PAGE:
Predicting the future of the property markets is a challenging task, especially when there are so many mixed messages and conflicting information available.
So welcome to this month’s Big Picture podcast where Pete Wargent and I explore the macroeconomic factors that are currently impacting the Australian property markets.
As usual, we'll cover everything from interest rates, inflation, consumer sentiment, and government policies, and explore how they affect supply and demand, property values, and market conditions and we’ll highlight the factors that we think you should understand.
Whether you're a seasoned investor or simply interested in the health of the property market, today’s show will provide you with valuable insights and expert analysis of the big picture.
If you would have asked me this time last year, I wouldn't have thought we would be talking about an inflation rate of close to 8%, 9 consecutive interest rate rises, and that the war overseas which had just commenced would still be raging.
And considering the upbeat state of our markets last year and the fact that we were emerging from Covid, I would not have thought Australian consumer confidence would be at historic lows 12 months down the track.
But here we are.
Predicting the future direction of our property markers seems to be more challenging than it has been for a long time.
There are so many conflicting messages and so much conflicting information out there.
On the one hand, we have experts who believe we are nearing the bottom of this property cycle citing factors such as supply and demand, strong population growth, and the fact that we probably have a past the peak of inflation.
And on the other hand, there are those who see a number of further interest rate rises that will cripple our property markets.
So let's look at what's happening now and start with consumer confidence.
- While property prices are still falling the rate of decline is reducing
- listing levels are very low.
- the auction markets have started the year strongly
- The property slump began in Sydney and then Melbourne even before the interest rate rises and spread around the country.
- The more expensive markets intended to see sharp declines while the more affordable segments of the market so greater resilience to increases in interest rates
- Apartments held their values better than houses.
- The pace of decline has been slowing since September.
- The rental crisis continues unabated.
- 2023 has commenced with record-high capital city rents and already low vacancy rates falling for both houses and units despite the usual impact on demand from the long January holiday season.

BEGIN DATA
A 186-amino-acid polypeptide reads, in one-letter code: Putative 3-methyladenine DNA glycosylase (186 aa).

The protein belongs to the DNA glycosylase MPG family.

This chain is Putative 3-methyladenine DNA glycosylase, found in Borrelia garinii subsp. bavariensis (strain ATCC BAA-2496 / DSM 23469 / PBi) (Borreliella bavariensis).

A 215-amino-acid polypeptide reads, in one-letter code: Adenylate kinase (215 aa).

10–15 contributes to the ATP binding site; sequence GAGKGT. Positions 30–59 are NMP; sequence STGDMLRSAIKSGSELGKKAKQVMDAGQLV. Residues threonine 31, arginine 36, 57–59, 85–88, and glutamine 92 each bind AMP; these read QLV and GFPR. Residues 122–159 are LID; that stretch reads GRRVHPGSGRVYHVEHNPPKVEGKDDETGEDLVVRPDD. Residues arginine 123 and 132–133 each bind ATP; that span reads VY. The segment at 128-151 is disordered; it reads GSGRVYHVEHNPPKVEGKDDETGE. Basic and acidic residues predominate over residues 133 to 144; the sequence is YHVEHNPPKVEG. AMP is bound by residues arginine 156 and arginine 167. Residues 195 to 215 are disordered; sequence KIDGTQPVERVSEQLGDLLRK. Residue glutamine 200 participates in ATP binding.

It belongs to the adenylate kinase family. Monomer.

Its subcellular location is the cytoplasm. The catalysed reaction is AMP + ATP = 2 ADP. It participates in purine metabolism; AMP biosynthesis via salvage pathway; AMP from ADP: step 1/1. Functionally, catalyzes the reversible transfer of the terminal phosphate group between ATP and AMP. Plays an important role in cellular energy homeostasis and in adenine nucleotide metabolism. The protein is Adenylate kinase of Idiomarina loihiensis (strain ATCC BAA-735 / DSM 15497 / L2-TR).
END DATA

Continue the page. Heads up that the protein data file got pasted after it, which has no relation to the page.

- China is no longer accepting degrees studied online or by correspondence.
- According to Dr Andrew Wilson, apartment brings have grown by almost 25% in Sydney over the last year and 22% in Melbourne and house rents have increased by almost 28% in Brisbane.
As we move into 2023, there continues to be a mix of headwinds and tailwinds for housing market performance.
- Metrics – can’t rely on just one.
- Asking prices are flat or rising
- Auction clearance rates held up well through Spring and into December
- Vendor metrics firm – days on the market and discounting
- Most borrowers have factored in higher interest rates.
- The top of the interest rate cycle is close.
- The top of the inflation cycle is close.
- Yields are increasing.
- Our strong population growth will underpin rental and capital growth.
- Unemployment levels remain at historic lows, which plays a role in serviceability, helping to keep a lid on mortgage arrears.
- Very low supply–supply–demand imbalance and no significant new supply until prices rise and developments are more financially feasible.
- The big headwind – fixed-rate mortgages converting to higher variable rates
Links and Resources:
Metropole’s Strategic Property Plan – to help both beginning and experienced investors.
Get a bundle of free reports and eBooks – www.PodcastBonus.com.au
Some of our favourite quotes from the show:
“The reserve bank expects headline inflation to take some time before it reaches its 2-3% target, in fact probably not till the middle of 2025.” – Michael Yardney
“A number of things are suggesting that the property market’s looking for a floor.” – Michael Yardney
“Unfortunately, some investors are thinking in the short term and selling up.” – Michael Yardney
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